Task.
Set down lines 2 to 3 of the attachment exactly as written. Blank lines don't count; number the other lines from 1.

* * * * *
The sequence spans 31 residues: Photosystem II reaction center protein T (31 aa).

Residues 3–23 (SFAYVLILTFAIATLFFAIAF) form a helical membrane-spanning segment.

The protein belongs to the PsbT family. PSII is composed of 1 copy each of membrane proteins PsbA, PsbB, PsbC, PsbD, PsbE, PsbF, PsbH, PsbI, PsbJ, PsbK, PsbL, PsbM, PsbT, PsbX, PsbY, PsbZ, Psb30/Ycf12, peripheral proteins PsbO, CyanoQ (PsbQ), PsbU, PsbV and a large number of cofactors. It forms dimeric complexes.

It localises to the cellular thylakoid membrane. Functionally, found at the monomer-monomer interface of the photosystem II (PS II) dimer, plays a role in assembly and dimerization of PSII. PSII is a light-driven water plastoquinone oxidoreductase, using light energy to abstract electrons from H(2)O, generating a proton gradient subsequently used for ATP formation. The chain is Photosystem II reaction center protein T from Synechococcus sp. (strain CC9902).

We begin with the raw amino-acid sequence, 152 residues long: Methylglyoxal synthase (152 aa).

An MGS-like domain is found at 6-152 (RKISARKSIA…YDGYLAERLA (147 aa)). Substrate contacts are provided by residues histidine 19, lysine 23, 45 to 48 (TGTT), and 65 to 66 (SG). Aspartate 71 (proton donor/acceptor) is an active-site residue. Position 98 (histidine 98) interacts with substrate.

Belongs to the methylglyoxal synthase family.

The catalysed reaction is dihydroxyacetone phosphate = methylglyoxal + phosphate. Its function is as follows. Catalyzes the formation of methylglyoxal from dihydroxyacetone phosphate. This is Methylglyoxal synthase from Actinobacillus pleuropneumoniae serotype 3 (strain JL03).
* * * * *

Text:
Residues 3–23 (SFAYVLILTFAIATLFFAIAF) form a helical membrane-spanning segment.

The protein belongs to the PsbT family. PSII is composed of 1 copy each of membrane proteins PsbA, PsbB, PsbC, PsbD, PsbE, PsbF, PsbH, PsbI, PsbJ, PsbK, PsbL, PsbM, PsbT, PsbX, PsbY, PsbZ, Psb30/Ycf12, peripheral proteins PsbO, CyanoQ (PsbQ), PsbU, PsbV and a large number of cofactors. It forms dimeric complexes.